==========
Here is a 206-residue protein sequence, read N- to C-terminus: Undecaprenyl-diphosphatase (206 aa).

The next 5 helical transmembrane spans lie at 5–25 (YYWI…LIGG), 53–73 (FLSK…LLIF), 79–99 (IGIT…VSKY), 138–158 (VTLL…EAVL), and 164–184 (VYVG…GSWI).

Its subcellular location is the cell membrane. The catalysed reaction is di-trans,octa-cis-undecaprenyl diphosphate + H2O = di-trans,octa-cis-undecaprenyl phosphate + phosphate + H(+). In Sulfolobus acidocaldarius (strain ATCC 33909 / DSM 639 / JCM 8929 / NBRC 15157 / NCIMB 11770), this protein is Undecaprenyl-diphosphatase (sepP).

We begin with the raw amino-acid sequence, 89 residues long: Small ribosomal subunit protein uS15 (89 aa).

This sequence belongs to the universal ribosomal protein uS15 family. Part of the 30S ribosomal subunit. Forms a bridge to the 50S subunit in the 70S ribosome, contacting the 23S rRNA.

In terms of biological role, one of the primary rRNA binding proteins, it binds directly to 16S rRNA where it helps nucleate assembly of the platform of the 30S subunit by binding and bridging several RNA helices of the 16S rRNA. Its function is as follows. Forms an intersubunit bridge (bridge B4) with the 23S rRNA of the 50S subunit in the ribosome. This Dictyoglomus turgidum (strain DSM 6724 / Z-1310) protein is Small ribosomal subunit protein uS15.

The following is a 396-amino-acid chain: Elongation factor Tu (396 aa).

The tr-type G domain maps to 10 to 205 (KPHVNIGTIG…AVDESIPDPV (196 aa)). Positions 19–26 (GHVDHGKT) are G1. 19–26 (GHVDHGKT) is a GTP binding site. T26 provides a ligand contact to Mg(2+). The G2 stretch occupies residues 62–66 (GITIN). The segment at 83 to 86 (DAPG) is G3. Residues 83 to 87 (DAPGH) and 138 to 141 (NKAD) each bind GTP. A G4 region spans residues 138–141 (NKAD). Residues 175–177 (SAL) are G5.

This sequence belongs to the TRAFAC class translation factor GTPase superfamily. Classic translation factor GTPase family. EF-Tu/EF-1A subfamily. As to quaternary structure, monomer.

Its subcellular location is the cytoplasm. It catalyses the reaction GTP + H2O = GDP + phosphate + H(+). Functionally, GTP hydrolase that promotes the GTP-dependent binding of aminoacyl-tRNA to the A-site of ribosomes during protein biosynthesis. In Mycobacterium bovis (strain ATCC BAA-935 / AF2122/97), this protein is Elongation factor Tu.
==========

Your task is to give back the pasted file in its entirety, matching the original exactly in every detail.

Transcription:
Here is a 206-residue protein sequence, read N- to C-terminus: Undecaprenyl-diphosphatase (206 aa).

The next 5 helical transmembrane spans lie at 5–25 (YYWI…LIGG), 53–73 (FLSK…LLIF), 79–99 (IGIT…VSKY), 138–158 (VTLL…EAVL), and 164–184 (VYVG…GSWI).

Its subcellular location is the cell membrane. The catalysed reaction is di-trans,octa-cis-undecaprenyl diphosphate + H2O = di-trans,octa-cis-undecaprenyl phosphate + phosphate + H(+). In Sulfolobus acidocaldarius (strain ATCC 33909 / DSM 639 / JCM 8929 / NBRC 15157 / NCIMB 11770), this protein is Undecaprenyl-diphosphatase (sepP).

We begin with the raw amino-acid sequence, 89 residues long: Small ribosomal subunit protein uS15 (89 aa).

This sequence belongs to the universal ribosomal protein uS15 family. Part of the 30S ribosomal subunit. Forms a bridge to the 50S subunit in the 70S ribosome, contacting the 23S rRNA.

In terms of biological role, one of the primary rRNA binding proteins, it binds directly to 16S rRNA where it helps nucleate assembly of the platform of the 30S subunit by binding and bridging several RNA helices of the 16S rRNA. Its function is as follows. Forms an intersubunit bridge (bridge B4) with the 23S rRNA of the 50S subunit in the ribosome. This Dictyoglomus turgidum (strain DSM 6724 / Z-1310) protein is Small ribosomal subunit protein uS15.

The following is a 396-amino-acid chain: Elongation factor Tu (396 aa).

The tr-type G domain maps to 10 to 205 (KPHVNIGTIG…AVDESIPDPV (196 aa)). Positions 19–26 (GHVDHGKT) are G1. 19–26 (GHVDHGKT) is a GTP binding site. T26 provides a ligand contact to Mg(2+). The G2 stretch occupies residues 62–66 (GITIN). The segment at 83 to 86 (DAPG) is G3. Residues 83 to 87 (DAPGH) and 138 to 141 (NKAD) each bind GTP. A G4 region spans residues 138–141 (NKAD). Residues 175–177 (SAL) are G5.

This sequence belongs to the TRAFAC class translation factor GTPase superfamily. Classic translation factor GTPase family. EF-Tu/EF-1A subfamily. As to quaternary structure, monomer.

Its subcellular location is the cytoplasm. It catalyses the reaction GTP + H2O = GDP + phosphate + H(+). Functionally, GTP hydrolase that promotes the GTP-dependent binding of aminoacyl-tRNA to the A-site of ribosomes during protein biosynthesis. In Mycobacterium bovis (strain ATCC BAA-935 / AF2122/97), this protein is Elongation factor Tu.